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Publication numberUS2935912 A
Publication typeGrant
Publication dateMay 10, 1960
Filing dateOct 11, 1950
Priority dateOct 11, 1950
Publication numberUS 2935912 A, US 2935912A, US-A-2935912, US2935912 A, US2935912A
InventorsHartley James C
Original AssigneeOlin Mathieson
Export CitationBiBTeX, EndNote, RefMan
External Links: USPTO, USPTO Assignment, Espacenet
Erosion-and-corrosion-resistant gun barrel adapted to hold a coolant
US 2935912 A
Abstract  available in
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Claims  available in
Description  (OCR text may contain errors)

May 10, 1960 J. c. HARTLEY EROSION-AND-CORROSION--RESISTANT GUN BARREL ADAPTED TO HOLD A COOLANT s sheets-sheet 1 Filed Oct. 11, 1950 n 2 1.. .uw 5 3 9, 2 L m R A B m mm NL YAo Emw mA RR C. HA OSION- TO HOLD D mmm. E D mm v o I S o R E 0 6 9 l 0, l y Ma 3 Sheets-Sheet 2 Filed Oct. 11, 1950 s a. .y .M\\\\\\\\\\\ @We ma www@ mw. @u

May 10, 1960 J. c. HARTLEY EROSION-AND-CORROSION-RESISTANT GUN BARREL ADAPTEZD TO HOLD A COOLANT 3 Sheets-Sheet 3 Filed OCbl1, 1950 NW- @Lr S @NIJ wm w@ IJ v il s ,Ii

un.. Il. I m .a :m a E UH@ 4 I QQ \b I @n I.

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' EROSION-AND-CORROSION-RESISTANT GUN j BARREL ADAPTED TO HGLD A, COOLANT James C. Hartley, Branford, Conn., assigner to Olin Mathieson Chemical Corporation, a corporation of Virginia Application october 11, 195o, serial No. 189,643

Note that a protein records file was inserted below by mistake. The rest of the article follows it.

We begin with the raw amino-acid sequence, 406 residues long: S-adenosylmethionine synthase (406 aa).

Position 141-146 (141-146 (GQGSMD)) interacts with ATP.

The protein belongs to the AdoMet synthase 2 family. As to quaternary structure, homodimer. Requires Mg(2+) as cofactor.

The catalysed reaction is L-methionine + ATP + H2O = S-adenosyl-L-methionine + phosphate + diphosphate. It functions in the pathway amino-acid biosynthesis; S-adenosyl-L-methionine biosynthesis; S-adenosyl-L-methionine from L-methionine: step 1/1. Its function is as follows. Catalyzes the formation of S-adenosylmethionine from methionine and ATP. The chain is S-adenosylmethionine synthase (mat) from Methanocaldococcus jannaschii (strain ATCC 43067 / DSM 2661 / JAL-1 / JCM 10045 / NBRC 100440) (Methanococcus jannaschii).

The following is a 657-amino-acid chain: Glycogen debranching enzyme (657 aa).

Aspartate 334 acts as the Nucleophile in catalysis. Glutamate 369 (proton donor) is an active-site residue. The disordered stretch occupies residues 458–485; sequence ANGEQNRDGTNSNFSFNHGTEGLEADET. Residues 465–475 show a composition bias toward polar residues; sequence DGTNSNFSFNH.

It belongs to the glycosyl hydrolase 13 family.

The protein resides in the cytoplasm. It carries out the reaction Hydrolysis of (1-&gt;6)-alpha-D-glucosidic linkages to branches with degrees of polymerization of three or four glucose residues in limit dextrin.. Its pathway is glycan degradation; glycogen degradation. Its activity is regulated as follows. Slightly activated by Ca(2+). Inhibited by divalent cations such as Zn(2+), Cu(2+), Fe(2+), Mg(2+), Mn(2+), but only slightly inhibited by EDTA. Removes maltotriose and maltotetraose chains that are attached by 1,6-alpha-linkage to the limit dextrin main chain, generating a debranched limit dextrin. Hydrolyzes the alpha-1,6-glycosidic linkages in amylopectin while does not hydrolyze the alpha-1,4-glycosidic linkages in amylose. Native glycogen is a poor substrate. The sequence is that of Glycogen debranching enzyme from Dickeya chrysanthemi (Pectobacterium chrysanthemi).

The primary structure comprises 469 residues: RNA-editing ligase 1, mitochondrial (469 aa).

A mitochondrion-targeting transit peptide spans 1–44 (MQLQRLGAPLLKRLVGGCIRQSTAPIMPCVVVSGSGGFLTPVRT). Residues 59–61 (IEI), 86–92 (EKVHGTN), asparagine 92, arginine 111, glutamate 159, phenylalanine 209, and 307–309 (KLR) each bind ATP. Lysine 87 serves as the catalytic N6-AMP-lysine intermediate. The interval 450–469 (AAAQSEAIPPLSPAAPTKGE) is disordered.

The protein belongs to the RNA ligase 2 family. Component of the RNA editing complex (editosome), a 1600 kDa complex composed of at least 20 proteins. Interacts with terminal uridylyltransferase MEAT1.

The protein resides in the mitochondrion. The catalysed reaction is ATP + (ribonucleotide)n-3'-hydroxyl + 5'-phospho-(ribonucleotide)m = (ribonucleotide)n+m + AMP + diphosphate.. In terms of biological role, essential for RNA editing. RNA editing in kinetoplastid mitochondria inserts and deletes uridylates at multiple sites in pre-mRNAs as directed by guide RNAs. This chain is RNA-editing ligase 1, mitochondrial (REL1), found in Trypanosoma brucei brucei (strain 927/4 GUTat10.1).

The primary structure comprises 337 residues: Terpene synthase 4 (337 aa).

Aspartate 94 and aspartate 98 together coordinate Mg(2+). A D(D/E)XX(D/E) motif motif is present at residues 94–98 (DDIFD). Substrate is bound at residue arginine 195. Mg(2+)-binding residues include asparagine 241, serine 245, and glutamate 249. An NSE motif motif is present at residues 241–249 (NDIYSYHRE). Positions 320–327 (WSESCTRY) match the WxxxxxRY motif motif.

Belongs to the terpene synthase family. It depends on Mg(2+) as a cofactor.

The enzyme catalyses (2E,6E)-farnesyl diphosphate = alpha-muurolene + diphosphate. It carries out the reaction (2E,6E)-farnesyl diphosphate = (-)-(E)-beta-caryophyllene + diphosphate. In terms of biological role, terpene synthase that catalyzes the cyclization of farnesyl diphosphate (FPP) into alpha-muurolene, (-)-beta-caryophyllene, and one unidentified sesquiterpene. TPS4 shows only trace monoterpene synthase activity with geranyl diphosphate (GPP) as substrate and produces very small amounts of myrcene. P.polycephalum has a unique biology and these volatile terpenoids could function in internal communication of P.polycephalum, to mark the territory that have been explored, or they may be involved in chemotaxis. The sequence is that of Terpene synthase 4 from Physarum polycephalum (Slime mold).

so claims.y (ci. ssi-14.1)

This invention relatesto gun-barrels in general, and to gun-barrels for rapid-fire arms in particular.

.v It is one of the main objects of the present invention to provide a gun-barrel which has greater resistance, to the erosive and thermal effects of ring than was here-- tofore attainable, thereby lending a longer useful life to-v` theVgun-barrel and rendering it suitable especially, though not exclusively, for use in weapons of high cyclic 'firing rates.

It is another object of vthe present invention to devise a method of, and make provisions for, cooling a gun-barrel more effectively and at a fasterVV heat-exchange rate than heretofore, thereby to reduce the erosive and corrosive effects of firing on the gun-barrel to a minimum and permit effective ring, even at high cyclic rates, over a longperiod of time without overheating the barrel or entailing unduly rapid wear of the same.`